Now that we've reached the age of digital learning and the online university and racism is a thing of the past, is there any place in our society for cursive writing? It's good, though, to see that even academic elites can open up to new things.
-Joshua Pierson, Fordham Intern
The following is a guest post from Patricia Levesque, Executive Director of the Foundation for Florida's Future, on why Florida should be considered the reformiest state at our Ed Reform Idol event next week. Contestants from Illinois, Indiana, Ohio, and Wisconsin will explain why they should be named the 2011 Ed Reform Idol winner throughout the week.
Don't forget to join us for Ed Reform Idol on August 11 at 8:30AM or watch the webcast live to see which state wins!
This year, Florida launched a new chapter of bold, transformational education reform. As our schools reorganize around the success of every student, the culture of reform in the Sunshine State continues to center on the simple premise that all students can learn. In 2011, Florida challenged the status quo once again and passed landmark teacher-quality legislation, the comprehensive Digital Learning Now Act, and expanded educational choice for families.
Florida's historic teacher-reform bill was our first victory of the year. This legislation recognizes teachers' critical roles in preparing students to excel beyond the classroom and modernizes the teaching profession to reward Florida's outstanding educators. The new bill:
After his podcast sabbatical, Rick Hess is back?and he doesn't disappoint. After explaining his new Fordham paper on digital learning, he and Mike discuss the charter-voucher rivalry and what the debt ceiling means for education. (They share a few special moments, too.) Amber dissects philanthropic giving to teachers and teaching and Chri$ scolds Connecticut for its inequitable pension structure.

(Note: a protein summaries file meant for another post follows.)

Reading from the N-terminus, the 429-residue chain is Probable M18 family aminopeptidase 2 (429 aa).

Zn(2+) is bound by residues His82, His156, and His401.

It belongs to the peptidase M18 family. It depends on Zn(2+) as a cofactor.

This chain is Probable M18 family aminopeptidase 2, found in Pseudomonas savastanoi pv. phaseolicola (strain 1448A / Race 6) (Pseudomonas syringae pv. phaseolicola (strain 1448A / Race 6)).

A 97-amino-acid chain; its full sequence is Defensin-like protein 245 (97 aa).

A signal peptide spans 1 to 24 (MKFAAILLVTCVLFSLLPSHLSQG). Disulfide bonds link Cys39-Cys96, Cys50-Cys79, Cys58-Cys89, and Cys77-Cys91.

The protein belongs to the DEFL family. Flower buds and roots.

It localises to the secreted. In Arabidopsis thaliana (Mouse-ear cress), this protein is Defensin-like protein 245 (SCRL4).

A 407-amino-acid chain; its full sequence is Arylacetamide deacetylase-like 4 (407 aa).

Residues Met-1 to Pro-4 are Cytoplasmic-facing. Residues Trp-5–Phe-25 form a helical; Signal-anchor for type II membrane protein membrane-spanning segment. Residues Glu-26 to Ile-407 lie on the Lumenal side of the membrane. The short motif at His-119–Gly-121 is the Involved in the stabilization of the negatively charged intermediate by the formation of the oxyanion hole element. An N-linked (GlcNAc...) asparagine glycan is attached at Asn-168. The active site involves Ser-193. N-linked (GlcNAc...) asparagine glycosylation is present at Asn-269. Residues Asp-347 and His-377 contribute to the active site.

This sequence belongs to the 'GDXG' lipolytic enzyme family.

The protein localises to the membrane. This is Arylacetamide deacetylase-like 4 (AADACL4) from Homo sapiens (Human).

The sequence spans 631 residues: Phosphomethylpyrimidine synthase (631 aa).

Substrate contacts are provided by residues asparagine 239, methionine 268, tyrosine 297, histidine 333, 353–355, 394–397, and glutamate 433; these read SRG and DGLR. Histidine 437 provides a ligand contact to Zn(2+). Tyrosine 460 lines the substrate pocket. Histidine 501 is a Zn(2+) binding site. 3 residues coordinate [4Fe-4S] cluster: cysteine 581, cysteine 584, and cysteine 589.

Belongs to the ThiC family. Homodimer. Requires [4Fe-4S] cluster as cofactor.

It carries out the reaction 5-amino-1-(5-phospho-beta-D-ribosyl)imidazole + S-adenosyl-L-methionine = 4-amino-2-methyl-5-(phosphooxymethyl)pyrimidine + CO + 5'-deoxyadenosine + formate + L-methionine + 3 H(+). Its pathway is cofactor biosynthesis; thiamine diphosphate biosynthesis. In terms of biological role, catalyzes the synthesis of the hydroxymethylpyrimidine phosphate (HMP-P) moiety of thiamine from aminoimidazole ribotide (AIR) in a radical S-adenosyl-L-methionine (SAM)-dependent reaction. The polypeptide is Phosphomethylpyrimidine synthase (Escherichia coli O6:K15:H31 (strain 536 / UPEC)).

Regardless of your views on the pros and cons of "digital learning" in K-12 education, it's hard to imagine that online instruction, educational games, embedded assessments, and the like won't have a major impact on our school system in the decades to come. But advocates and critics alike worry: How can we ensure quality in this brave new world? Especially when hundreds of millions of dollars of private capital are flowing into the sector from investors dreaming of making big profits?
Enter Frederick M. Hess (a.k.a. Rick, the wicked smart guy in shorts), with a groundbreaking contribution published today from Fordham, "Quality Control in K-12 Digital Learning: Three (Imperfect) Approaches." This working paper is the first in a series of six, generously underwritten by the Helen and Charles Schwab Foundation; the others will look at accountability, cost, personnel policies, and other key issues. [quote]
So what does Hess conclude? Does he hit upon a magic formula that will ensure that all digital instruction is top-notch and reasonably priced, that all children will be 100 percent engaged with their studies, and that there will be a chicken in every pot to boot? Of course not. In Hess's classic skeptical and brutally honest style, he explores the three main approaches to quality control?input regulation, outcomes accountability, and marketplace signal?and concludes that the best we can do is to thoughtfully
About the Editor
Michael J. Petrilli
Executive Vice President
Mike Petrilli is one of the nation's foremost education analysts. As executive vice president of the Thomas B. Fordham Institute, he oversees the organization's research projects and publications and contributes to the Flypaper blog and weekly Education Gadfly newsletter.
Sign Up for updates from the Thomas B. Fordham Institute
- Core Knowledge Blog
- Daniel Willingham: Science and Education Blog
- Education Next Blog
- Getting Smart
- Gotham Schools
- Jay P. Greene
- Joanne Jacobs
- NACSA's Chartering Quality
- National Journal Education Blog
- NCTQ Pretty Darn Quick
- NCTQ Teacher Quality Bulletin
- Ohio Education Gadfly
- Politics K-12
- Quick and the Ed
- Rick Hess Straight Up
- The Corner
- The Hechinger Report
- Top Performers